the system won't be any more costly than maintaining a more stable product that makes use of 
existing convoluted standards.  What I'd love to see (and probably never will) is one standard 
and one language for web applications that handles everything from server to client. Until we 
see that I will resign myself to developing for the inevitable rubbish bin, so long as my product 
gets consumed by a few users on the way.

best
Desmond


--[3]------------------------------------------------------------------------
        Date: Fri, 1 Oct 2010 11:11:23 +0100
        From: Timothy Hill <timothy.d.hill at gmail.com>
        Subject: Re: [Humanist] 24.365 iPad apps by us
        In-Reply-To: <20100929222202.E365584FB8 at woodward.joyent.us>

> My original point was that if a target audience uses the iPad and/or the
> iPad offers capabilities that your application requires, or both, then
> develop for the iPad. Neither one of those are "ethical" questions.

Ah, but it's not that simple, is it - because the 'target audience' is
to an extent determined by the applications developed for the iPad.

Tech companies have long realised that users are interested foremost
in content, and not in platform: that, in other words, the best way to
create platform lock-in is to ensure that desirable content is
accessible only on your particular platform. The most successful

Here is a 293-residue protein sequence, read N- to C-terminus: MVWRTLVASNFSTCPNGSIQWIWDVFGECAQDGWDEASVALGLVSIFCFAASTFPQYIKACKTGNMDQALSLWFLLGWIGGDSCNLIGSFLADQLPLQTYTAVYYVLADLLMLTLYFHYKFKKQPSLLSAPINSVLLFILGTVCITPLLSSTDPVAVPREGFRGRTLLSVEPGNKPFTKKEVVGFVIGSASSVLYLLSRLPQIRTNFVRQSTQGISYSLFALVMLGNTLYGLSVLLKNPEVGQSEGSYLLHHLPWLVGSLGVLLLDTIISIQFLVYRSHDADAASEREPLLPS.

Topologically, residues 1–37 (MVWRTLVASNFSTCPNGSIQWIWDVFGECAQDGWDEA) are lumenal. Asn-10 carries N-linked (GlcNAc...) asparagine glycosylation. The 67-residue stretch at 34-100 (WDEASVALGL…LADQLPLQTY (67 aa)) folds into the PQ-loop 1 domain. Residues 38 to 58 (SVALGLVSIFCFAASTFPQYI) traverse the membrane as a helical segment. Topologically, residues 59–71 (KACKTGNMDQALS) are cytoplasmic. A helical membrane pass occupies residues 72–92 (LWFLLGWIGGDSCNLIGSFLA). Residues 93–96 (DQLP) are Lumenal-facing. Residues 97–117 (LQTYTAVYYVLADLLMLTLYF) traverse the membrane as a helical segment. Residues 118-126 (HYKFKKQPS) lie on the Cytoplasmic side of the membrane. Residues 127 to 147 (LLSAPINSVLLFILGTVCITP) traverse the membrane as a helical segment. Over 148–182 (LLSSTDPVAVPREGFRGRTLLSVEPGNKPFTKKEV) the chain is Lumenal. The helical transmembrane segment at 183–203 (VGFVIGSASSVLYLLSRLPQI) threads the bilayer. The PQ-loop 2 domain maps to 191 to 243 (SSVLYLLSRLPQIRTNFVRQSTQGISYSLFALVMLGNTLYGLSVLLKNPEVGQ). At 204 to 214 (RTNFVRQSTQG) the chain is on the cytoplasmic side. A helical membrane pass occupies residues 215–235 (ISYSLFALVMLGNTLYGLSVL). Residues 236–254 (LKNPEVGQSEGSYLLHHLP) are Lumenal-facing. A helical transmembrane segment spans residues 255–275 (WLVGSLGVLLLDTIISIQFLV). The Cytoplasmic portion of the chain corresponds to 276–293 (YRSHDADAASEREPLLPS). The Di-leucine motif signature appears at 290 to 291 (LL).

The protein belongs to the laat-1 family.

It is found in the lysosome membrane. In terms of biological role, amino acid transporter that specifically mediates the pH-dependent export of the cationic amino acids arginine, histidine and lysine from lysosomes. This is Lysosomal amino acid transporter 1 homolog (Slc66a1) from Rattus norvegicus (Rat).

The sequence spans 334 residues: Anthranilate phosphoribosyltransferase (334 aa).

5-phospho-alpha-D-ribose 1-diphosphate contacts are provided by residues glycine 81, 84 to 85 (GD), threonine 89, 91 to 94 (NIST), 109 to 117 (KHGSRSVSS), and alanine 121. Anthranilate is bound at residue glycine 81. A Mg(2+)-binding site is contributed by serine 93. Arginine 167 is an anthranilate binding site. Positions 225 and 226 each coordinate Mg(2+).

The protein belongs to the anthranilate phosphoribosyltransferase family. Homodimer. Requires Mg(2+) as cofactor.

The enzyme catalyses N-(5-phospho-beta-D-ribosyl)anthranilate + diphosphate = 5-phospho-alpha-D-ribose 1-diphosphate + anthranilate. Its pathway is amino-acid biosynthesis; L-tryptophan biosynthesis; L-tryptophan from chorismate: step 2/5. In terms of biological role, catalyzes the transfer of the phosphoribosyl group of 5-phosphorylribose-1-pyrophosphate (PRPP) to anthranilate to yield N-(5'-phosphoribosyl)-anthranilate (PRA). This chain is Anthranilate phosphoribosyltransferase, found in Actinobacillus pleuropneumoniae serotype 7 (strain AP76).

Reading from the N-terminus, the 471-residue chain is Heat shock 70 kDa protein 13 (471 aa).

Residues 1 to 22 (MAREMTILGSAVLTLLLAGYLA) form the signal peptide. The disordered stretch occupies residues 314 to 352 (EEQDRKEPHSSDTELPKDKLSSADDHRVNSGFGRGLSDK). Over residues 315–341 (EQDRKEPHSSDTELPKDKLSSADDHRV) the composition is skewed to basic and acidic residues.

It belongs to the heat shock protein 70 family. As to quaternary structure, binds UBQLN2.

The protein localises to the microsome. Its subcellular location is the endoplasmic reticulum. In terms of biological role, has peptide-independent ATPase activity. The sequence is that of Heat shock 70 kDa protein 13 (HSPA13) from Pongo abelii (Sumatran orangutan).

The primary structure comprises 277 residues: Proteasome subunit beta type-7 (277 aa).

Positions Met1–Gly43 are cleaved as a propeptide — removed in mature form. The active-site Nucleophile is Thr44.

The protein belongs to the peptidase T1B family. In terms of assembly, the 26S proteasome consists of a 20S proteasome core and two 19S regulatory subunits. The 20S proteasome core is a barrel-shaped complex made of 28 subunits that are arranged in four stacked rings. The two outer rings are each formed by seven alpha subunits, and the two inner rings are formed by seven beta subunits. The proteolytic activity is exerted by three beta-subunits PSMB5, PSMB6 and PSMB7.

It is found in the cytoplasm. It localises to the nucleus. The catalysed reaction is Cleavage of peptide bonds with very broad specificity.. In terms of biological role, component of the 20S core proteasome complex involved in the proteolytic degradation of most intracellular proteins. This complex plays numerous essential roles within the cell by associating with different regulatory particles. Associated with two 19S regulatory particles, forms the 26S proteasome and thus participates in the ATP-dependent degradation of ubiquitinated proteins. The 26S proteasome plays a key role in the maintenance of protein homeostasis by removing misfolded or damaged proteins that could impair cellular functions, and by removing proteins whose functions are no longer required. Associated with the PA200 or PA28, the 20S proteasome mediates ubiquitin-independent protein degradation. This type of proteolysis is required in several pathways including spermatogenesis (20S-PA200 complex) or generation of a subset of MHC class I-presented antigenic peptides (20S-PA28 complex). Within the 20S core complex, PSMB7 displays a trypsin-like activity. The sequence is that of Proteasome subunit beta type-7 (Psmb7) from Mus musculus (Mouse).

attempt at this kind of platform-monopoly-through-content-control is
Microsoft's domination of the world through its business/office
applications; the most obnoxious was probably the Browser Wars, which
saw every company implementing HTML in some slightly different way in
the hopes that *its* implementation would become the default on the
www.

Everyone knows the results: developing becomes less about writing and
improving tools, and more about negotiating corporation-created
obstacles in an attempt to get one's applications working across
platforms. Whether one wishes to classify this as an "ethical" or a
"technical" evil is neither here nor there; but the factors that have
tended to mitigate it are open standards and a community process.

Apple is, quite clearly, attempting platform lock-in through cornering
the market on content. If there were any doubts on this score they've
been entirely obliterated by Steve Jobs' (now failed) attempt to make
sure that iDevice apps are not only compiled into *but originally
written in* Objective-C. And while it's true that the 'iPad has no
restrictions on the data formats iPad applications can read', Apple's
continuing claim that what its browser reads is somehow HTML 5 is a
pure old-skool Browser Wars tactic.

Of course, Apple is not particularly to be censured for this: it's
just a corporation behaving as corporations tend (and are, perhaps,
legally obliged) to behave.

But this doesn't mean that we, as developers and humanists, have to
play into the hands of this strategy. We can (and generally do) favour
open standards and platforms; should consider all platform options
that are on the table (as an aside, I'm puzzled by the repeated ease
with which Android drops out of this conversation); and ought to
consider the extent to which commitment to a proprietary platform is
simply storing up a rod for our own backs in the future.

Timothy Hill
Centre for Computing in the Humanities
King's College London







More information about the Humanist mailing list